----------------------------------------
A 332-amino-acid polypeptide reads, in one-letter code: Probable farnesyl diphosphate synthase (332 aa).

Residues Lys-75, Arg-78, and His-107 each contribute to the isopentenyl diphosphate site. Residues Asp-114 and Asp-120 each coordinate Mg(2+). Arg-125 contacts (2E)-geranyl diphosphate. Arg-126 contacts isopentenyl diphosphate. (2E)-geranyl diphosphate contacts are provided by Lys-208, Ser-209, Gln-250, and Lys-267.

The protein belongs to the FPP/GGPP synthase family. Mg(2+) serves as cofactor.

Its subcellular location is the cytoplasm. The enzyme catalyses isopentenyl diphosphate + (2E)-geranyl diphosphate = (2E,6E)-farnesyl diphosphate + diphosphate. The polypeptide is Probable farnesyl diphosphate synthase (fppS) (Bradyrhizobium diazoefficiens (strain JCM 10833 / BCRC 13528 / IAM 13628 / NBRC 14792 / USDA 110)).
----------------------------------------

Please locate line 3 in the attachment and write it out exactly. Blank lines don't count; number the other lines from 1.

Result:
The protein belongs to the FPP/GGPP synthase family. Mg(2+) serves as cofactor.